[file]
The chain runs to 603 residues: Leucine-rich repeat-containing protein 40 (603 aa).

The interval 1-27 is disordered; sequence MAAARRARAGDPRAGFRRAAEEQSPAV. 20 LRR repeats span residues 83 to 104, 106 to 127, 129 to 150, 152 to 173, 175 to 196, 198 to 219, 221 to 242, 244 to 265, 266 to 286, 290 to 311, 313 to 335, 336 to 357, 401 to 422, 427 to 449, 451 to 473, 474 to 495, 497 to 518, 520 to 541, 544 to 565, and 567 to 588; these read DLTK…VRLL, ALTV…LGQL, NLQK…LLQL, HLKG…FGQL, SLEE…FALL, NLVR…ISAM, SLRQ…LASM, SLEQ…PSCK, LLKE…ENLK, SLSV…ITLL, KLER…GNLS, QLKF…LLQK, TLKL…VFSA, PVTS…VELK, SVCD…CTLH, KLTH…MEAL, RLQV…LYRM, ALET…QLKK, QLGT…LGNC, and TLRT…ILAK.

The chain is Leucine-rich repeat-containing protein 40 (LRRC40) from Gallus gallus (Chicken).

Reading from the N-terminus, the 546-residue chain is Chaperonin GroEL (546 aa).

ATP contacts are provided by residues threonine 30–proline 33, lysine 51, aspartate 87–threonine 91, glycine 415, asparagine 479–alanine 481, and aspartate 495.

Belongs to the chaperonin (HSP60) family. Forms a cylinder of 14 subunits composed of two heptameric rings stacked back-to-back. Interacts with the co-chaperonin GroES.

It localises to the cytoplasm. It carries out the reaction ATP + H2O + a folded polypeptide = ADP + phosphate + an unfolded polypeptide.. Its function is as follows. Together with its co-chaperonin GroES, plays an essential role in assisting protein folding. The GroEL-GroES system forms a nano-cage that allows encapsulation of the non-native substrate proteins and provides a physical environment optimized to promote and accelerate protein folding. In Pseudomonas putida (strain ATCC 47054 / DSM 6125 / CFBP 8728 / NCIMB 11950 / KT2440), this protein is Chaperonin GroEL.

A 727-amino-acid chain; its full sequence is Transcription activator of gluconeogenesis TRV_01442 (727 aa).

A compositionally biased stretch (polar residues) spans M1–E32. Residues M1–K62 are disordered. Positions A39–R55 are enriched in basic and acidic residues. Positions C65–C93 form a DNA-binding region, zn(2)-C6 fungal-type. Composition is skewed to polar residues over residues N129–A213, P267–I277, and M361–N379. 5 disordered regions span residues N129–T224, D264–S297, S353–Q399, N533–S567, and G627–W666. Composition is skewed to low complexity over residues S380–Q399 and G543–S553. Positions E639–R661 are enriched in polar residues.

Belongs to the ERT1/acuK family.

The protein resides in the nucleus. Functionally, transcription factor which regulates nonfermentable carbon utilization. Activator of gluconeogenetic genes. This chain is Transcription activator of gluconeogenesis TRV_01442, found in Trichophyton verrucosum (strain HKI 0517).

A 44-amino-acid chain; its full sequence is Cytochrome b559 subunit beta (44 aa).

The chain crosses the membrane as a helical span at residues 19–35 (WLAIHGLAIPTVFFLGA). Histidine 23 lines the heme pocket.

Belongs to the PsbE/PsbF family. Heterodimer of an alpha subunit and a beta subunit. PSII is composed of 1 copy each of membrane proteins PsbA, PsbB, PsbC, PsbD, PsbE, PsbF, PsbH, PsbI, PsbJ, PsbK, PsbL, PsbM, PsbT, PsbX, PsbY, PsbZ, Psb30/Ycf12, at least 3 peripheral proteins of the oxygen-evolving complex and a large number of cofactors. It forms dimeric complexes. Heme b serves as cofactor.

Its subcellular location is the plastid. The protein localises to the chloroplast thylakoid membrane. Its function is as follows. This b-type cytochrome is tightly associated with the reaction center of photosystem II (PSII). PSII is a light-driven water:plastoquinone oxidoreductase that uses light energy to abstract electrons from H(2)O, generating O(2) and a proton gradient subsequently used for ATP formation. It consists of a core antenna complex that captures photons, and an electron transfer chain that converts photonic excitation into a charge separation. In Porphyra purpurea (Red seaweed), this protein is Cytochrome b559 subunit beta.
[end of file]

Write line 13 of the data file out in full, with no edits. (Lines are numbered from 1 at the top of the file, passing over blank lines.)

The chain crosses the membrane as a helical span at residues 19–35 (WLAIHGLAIPTVFFLGA). Histidine 23 lines the heme pocket.